The wrestling debut of Alcoa High School’s Brian Nix was looking strong last year when his partner, a menacing masked man known as The Enforcer, knocked an opponent cold in the center of the ring and tagged Nix, signaling the football team’s defensive coordinator to enter the squared circle and take the pin.
Nix held his man for the referee’s three count. But when he turned to celebrate the victory, The Enforcer and The Executioner — Nix’s other mysterious masked partner in the six-man tag-team rumble — suddenly knocked him to the canvas and delivered an awful beat down, raining kicks and punches on Nix’s body and head.
For good measure, the two masked men punctuated their unexpected “heel” turn by pulling out and donning a pair of Maryville High School football jerseys, hurling taunts at the Alcoa partisan crowd.
But in spite of the boos and hisses — and the apparent drubbing of one defenseless football coach — the events of the evening were all in good fun, staged by local wrestlers, police and school officials in service of a good cause. The event was the first annual Shop with a Cop Fund-raising Wrestling Show, a production of the Fraternal Order of Police Bud Allison Lodge.
Look for all the fun and mayhem to happen again this year, when the FOP and East Tennessee Championship Wrestling stage the second annual show on Saturday at Alcoa Middle School gym. Tickets are $8 for adults, $4 for kids 5 to 12. Children under 4 get in free. Proceeds will go toward the FOP’s Shop with a Cop program, a charitable effort whereby local police officers take disadvantaged children to Walmart to purchase Christmas gifts.
The fundraiser is the brainchild of ETCW co-owner and Alcoa Police patrolman Roger “The Enforcer” Rex, who says he’s been a Blount County lawman for 18 years, and a wrestling fan since boyhood. He founded ETCW about a year ago, along with partner Greg “The Executioner” Muse, an old friend and an established local grappler.
“We had been talking, doing some training together,” Rex said. “We had both been wrestling with another organization, but last December, we decided to branch out and run our own promotion.”
An old-school wrestling aficionado — an avowed fan of 1970s wrestling champ “Nature Boy” Ric Flair and his running buddies, a quartet of roughneck bad-boy grapplers known as The Four Horsemen — Rex began his own part-time wrestling career two years ago, learning the tricks of trade from his friend Muse, a 25-year veteran of small-town wrestling.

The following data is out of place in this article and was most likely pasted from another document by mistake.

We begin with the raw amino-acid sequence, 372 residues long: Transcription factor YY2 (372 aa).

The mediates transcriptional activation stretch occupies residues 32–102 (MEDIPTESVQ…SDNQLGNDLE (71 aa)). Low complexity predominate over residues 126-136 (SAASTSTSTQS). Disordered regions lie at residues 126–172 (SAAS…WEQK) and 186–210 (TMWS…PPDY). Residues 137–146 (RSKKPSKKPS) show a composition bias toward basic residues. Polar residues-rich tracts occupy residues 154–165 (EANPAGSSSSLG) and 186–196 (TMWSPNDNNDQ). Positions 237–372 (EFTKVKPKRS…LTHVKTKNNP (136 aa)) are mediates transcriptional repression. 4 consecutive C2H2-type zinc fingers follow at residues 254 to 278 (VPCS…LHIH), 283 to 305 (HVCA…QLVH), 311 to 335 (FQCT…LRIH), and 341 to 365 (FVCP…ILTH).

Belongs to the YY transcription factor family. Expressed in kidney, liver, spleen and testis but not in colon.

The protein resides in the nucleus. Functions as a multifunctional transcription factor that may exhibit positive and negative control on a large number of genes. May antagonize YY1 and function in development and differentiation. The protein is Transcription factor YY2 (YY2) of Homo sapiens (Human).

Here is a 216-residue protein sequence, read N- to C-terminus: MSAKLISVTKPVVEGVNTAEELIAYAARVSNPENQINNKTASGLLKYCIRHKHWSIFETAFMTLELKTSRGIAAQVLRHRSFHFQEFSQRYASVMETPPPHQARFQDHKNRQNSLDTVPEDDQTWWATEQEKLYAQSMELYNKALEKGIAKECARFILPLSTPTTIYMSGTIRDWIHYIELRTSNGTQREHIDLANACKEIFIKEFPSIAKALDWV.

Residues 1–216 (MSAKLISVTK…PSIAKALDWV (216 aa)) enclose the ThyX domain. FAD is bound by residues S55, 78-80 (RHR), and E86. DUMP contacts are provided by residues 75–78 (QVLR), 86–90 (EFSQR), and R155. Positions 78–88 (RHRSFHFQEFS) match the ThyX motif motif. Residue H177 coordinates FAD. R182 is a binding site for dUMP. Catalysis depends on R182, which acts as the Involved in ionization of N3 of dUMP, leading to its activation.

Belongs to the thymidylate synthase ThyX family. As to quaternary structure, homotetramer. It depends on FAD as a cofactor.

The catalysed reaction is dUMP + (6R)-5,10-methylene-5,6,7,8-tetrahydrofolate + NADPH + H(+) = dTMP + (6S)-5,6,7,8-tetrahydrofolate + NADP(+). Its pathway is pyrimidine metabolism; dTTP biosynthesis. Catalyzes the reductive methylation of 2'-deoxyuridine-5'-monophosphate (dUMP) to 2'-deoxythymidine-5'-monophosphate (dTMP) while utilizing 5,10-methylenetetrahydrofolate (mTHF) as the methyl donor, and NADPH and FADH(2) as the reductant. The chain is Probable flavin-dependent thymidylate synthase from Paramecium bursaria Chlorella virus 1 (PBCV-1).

“A lot of wrestling is just learning how to take falls, learning to take the bumps, learning how to work the crowd,” Rex said of his grappling apprenticeship. “People say that wrestling is fake. Well, I tell them I’ve suffered a second-degree shoulder separation in the ring. My partner has a bad back now, he’s injured it so many times.”
A Blount County Sheriff’s deputy for the first nine years of his law enforcement career, Rex has spent the last nine with Alcoa Police. He says his avocation is a source of some amusement for fellow officers. “They all think I’m crazy,” he laughed. “They joke and go on about my wrestling. We have a pretty good time with it.”
Shop with a Cop is a decades-old charitable effort employed by police departments across the U.S. The local program will see officers take qualifying children to Walmart for shopping trips in early December.
Last year’s wrestling event raised $3,481 for the program, which treated more than 70 area children for Christmas 2013. Rex hopes to top both numbers this year, having set a goal of raising more than $5,000 with the Nov. 13 wrestling match.
As the public face of ETCW, Rex says that many local wrestling fans know that Roger Rex, upright Alcoa city patrolman, is the alter ego of The Enforcer, ETCW’s burly masked marauder and noted heel (slang for a wrestling villain). Nonetheless, he likes to play it cagey when the subject is broached by some of his diminutive followers.
That’s what happened recently, when The Enforcer made a promotional appearance at Middlesettlements Elementary School — where, not-so-coincidentally, Roger Rex’s son Conner attends second grade.
“As soon as they saw me walk in, some of (the students) ran up saying, ‘You’re Conner’s dad,’” Rex says. “I just looked at them and said, ‘Who’s Conner? Who’s Conner?’
“The wrestling goes over really well with the kids. They love it. As soon as I walked by, they knew that I’m the one who will be wrestling their guidance counselor this year at Alcoa Middle School.”